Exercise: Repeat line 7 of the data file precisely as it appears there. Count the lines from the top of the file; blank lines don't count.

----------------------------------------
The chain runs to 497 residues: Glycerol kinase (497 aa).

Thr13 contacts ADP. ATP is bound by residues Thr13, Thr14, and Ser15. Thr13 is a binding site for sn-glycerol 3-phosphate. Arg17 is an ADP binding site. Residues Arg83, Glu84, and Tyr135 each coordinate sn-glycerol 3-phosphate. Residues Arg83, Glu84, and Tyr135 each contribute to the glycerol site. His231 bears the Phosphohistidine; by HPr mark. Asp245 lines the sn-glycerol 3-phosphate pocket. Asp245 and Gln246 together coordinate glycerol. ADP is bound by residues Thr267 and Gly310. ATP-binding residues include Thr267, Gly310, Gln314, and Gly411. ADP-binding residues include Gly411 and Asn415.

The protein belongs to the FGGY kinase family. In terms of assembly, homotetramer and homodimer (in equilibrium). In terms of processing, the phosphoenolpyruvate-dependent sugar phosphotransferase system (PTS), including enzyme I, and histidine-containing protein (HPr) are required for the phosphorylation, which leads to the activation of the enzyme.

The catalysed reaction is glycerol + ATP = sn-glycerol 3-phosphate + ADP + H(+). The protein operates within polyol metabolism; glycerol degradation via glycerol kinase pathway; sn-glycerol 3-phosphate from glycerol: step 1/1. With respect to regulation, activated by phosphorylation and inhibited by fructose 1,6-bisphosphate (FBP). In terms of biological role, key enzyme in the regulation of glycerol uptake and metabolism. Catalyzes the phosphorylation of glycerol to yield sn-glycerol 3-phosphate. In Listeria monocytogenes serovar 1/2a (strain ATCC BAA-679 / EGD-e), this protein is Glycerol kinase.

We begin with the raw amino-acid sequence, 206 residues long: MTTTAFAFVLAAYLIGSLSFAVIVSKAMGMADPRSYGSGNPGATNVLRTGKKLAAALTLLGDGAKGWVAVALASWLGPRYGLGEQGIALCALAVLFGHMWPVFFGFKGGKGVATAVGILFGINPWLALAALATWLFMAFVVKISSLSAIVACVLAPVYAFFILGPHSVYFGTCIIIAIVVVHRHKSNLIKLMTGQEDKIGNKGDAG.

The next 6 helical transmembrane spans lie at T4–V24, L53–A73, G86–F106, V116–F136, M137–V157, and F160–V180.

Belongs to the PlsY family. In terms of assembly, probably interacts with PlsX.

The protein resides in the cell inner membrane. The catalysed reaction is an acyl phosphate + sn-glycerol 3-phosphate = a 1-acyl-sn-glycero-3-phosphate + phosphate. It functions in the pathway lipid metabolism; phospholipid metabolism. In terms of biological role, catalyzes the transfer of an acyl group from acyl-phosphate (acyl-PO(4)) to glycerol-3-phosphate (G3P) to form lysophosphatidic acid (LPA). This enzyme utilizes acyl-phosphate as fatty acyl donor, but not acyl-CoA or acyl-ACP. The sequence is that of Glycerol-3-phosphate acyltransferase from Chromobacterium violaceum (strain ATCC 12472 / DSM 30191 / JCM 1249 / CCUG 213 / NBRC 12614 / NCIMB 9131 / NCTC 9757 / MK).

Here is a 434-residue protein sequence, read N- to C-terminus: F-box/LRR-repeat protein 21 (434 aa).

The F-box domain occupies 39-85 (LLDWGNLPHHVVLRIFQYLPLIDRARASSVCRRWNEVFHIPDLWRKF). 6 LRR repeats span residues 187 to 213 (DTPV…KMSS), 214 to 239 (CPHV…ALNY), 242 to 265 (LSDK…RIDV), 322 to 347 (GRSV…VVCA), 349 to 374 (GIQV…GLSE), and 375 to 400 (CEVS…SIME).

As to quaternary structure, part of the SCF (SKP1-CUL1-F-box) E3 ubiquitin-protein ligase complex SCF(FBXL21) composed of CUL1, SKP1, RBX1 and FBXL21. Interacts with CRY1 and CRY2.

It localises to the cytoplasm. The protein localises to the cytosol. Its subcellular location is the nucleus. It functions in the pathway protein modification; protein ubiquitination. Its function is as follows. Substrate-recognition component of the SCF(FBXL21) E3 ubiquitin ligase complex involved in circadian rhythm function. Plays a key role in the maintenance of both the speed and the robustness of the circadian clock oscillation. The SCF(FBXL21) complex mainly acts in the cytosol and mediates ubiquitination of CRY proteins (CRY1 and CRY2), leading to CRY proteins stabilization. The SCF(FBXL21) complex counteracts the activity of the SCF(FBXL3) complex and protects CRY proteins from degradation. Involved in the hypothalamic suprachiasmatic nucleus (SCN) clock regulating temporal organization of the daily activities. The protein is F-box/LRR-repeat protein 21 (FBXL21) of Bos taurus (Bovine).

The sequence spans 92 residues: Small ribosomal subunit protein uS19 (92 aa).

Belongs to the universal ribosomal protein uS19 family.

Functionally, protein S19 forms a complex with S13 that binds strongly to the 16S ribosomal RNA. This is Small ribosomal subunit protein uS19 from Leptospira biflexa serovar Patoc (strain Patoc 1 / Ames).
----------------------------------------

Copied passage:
Belongs to the PlsY family. In terms of assembly, probably interacts with PlsX.